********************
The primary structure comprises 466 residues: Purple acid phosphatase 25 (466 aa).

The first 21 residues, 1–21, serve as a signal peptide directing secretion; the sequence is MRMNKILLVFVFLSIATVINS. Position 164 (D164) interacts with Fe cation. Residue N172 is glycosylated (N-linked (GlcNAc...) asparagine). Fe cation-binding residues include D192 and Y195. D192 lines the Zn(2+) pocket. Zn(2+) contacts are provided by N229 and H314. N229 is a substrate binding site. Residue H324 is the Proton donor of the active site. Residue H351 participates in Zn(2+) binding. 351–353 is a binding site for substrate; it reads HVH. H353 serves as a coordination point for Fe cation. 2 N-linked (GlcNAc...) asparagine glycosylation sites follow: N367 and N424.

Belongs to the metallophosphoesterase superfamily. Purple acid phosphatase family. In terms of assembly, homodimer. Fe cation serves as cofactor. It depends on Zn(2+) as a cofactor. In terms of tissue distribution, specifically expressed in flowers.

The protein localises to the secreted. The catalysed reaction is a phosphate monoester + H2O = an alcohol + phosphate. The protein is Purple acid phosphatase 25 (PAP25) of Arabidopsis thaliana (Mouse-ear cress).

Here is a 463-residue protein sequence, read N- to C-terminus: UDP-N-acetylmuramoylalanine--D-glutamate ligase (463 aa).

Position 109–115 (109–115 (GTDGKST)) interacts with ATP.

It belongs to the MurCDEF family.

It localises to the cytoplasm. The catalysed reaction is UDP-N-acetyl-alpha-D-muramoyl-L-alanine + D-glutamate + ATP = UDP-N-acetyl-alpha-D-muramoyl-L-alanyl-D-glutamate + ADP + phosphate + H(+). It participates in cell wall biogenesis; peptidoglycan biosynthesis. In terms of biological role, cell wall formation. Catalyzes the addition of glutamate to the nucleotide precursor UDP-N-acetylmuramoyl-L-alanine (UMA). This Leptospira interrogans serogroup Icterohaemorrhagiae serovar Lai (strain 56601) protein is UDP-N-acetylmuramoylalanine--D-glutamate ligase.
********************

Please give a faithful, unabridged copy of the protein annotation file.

The primary structure comprises 466 residues: Purple acid phosphatase 25 (466 aa).

The first 21 residues, 1–21, serve as a signal peptide directing secretion; the sequence is MRMNKILLVFVFLSIATVINS. Position 164 (D164) interacts with Fe cation. Residue N172 is glycosylated (N-linked (GlcNAc...) asparagine). Fe cation-binding residues include D192 and Y195. D192 lines the Zn(2+) pocket. Zn(2+) contacts are provided by N229 and H314. N229 is a substrate binding site. Residue H324 is the Proton donor of the active site. Residue H351 participates in Zn(2+) binding. 351–353 is a binding site for substrate; it reads HVH. H353 serves as a coordination point for Fe cation. 2 N-linked (GlcNAc...) asparagine glycosylation sites follow: N367 and N424.

Belongs to the metallophosphoesterase superfamily. Purple acid phosphatase family. In terms of assembly, homodimer. Fe cation serves as cofactor. It depends on Zn(2+) as a cofactor. In terms of tissue distribution, specifically expressed in flowers.

The protein localises to the secreted. The catalysed reaction is a phosphate monoester + H2O = an alcohol + phosphate. The protein is Purple acid phosphatase 25 (PAP25) of Arabidopsis thaliana (Mouse-ear cress).

Here is a 463-residue protein sequence, read N- to C-terminus: UDP-N-acetylmuramoylalanine--D-glutamate ligase (463 aa).

Position 109–115 (109–115 (GTDGKST)) interacts with ATP.

It belongs to the MurCDEF family.

It localises to the cytoplasm. The catalysed reaction is UDP-N-acetyl-alpha-D-muramoyl-L-alanine + D-glutamate + ATP = UDP-N-acetyl-alpha-D-muramoyl-L-alanyl-D-glutamate + ADP + phosphate + H(+). It participates in cell wall biogenesis; peptidoglycan biosynthesis. In terms of biological role, cell wall formation. Catalyzes the addition of glutamate to the nucleotide precursor UDP-N-acetylmuramoyl-L-alanine (UMA). This Leptospira interrogans serogroup Icterohaemorrhagiae serovar Lai (strain 56601) protein is UDP-N-acetylmuramoylalanine--D-glutamate ligase.